• Worship. This gets complicated and requires thought and planning. You may not be Lutheran, and you enjoy active worship and service at your congregation. That’s your main place to grow. Staff that have a spouse working in another Lutheran congregation face similar challenges. Talk to the pastors involved and explain your situation. Try to be present at least occasionally at the congregation you serve—maybe at worship that includes the children’s choir. While you don’t need a song-and-dance processional, make yourself visible to the people who employ you. Partake in a Bible class and fellowship that might be available that day. Enjoy it.
  • In your own building. Don’t be a hermit. Make yourself known to children in the grades with which you’re not normally active. Ask a third grader what they are studying. Show some excitement. If another class has a special project, arrange to stop by just to see what’s going on. Invite kids from other classes to come to your room when you have something special going on.
  • Go the extra mile. It may not be your job to turn off the classroom lights at the end of the day or to organize your closing activities with the janitorial staff in mind but do it anyway. Greet the cleaning crew if you don’t already know them. You can be there for them even when you’re not there.
  • Pray for your colleagues—those at your level as well as those below and above your organizational status. Take time to be there for them in their moments of joy and times of anxiety or sadness.

Make your presence—and your presents known. Show those you serve the gift of God that you are. See you there.

All Bible passages quoted here are from the International Children’s Bible.

Ed Grube is LEA’s Director of Communications, having served 27 years as a Lutheran school principal and 23 years in national Lutheran ministries.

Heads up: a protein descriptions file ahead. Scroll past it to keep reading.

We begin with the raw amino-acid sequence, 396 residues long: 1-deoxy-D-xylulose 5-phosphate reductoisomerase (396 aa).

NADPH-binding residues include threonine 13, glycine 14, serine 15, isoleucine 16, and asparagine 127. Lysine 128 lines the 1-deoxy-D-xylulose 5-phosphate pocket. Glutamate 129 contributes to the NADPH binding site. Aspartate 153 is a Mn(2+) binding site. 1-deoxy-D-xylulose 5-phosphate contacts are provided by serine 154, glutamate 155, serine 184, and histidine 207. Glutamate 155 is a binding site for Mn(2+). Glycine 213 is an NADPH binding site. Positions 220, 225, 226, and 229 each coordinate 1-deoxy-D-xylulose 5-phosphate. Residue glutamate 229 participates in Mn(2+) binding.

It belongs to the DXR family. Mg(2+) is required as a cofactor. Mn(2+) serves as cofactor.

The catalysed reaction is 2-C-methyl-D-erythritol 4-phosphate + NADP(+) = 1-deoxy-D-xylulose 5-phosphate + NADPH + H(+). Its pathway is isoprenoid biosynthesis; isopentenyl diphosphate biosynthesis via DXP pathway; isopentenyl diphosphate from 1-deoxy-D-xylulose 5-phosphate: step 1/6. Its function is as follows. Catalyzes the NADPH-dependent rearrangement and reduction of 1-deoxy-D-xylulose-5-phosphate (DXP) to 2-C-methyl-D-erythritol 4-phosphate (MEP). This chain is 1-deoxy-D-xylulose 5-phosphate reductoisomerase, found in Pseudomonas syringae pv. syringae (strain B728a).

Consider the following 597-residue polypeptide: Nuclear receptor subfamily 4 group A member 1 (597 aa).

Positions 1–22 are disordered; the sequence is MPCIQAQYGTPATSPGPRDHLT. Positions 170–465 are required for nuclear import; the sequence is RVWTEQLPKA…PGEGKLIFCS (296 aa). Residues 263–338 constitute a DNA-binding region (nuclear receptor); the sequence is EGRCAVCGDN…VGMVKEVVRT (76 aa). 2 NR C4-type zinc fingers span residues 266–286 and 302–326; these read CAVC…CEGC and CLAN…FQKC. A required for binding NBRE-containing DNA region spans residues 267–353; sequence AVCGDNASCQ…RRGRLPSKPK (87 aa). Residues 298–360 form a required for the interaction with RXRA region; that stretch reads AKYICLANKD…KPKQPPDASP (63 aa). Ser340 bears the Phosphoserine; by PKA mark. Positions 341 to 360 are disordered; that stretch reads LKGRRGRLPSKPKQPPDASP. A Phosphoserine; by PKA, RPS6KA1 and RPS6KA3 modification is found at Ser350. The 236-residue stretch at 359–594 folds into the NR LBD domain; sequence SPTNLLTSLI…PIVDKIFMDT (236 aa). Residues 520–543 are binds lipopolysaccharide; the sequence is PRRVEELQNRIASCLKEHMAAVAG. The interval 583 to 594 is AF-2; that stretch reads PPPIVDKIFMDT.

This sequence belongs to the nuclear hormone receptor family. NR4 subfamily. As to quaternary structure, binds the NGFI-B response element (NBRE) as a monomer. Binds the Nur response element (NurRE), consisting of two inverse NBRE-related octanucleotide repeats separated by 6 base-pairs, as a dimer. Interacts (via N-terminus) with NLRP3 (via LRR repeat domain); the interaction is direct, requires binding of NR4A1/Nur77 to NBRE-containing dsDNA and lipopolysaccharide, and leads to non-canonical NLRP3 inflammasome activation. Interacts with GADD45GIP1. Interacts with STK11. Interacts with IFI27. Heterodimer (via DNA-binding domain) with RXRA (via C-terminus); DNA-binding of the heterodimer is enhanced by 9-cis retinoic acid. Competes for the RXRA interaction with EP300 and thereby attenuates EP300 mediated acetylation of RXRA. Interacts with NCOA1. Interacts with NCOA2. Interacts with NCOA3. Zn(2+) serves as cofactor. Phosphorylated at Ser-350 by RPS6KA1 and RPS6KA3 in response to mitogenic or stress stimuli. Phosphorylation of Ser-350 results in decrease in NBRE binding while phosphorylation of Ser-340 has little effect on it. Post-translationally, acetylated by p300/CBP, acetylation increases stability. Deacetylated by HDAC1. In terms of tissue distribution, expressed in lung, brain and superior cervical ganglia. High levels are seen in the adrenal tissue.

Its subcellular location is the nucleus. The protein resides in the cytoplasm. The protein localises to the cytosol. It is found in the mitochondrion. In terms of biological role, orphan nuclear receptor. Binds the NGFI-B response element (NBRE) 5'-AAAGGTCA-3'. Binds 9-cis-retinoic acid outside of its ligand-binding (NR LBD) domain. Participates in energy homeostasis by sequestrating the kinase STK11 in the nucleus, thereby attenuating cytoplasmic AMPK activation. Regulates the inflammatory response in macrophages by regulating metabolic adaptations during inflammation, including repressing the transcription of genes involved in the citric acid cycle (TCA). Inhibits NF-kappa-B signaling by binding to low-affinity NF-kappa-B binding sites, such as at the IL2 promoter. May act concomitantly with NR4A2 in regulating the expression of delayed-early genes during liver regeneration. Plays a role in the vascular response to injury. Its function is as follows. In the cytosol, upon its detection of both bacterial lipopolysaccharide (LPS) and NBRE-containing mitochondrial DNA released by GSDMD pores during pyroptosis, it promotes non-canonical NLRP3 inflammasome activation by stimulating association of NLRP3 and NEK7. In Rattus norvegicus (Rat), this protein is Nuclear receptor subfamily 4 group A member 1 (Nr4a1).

1. Donn Werling, Ph. D. retired U. of Michigan education professor on October 10, 2023 at 1:23 pm

    One of the greatest concentrations of Lutheran schools is my home town of Fort Wayne, Allen County Indiana. Unfortunately the County also has the highest rate of child abuse in the entire state.

    Teachers need to “be there” for abused children who may be in another class but you notice is always dejected when you meet them in the hallway.

    November has been proclaimed World Child Sexual Abuse Awareness by UNESCO. A resource for teachers to discuss this is to use my wife’s book Suitcases and Seeds published by Trilogy and available on Amazon and Barnes and Noble. My wife Diane, a grad of Seward was a Lutheran music teacher for over a decade wrote this Jesus centered book for your students who have either been abused or to “be there” to minister to the growing number of their peers whose lives may otherwise be permanently blighted with the tragic affects of abuse

  2. Thomas Wrege on October 14, 2023 at 7:19 pm

    The ministry of “being there.” Not profound, but we all need to be reminded how powerful it is to be present. You gave numerous examples. I actually believe such actions encourage trust. Thank you for your always wise words, Ed. I was blessed by your perspective.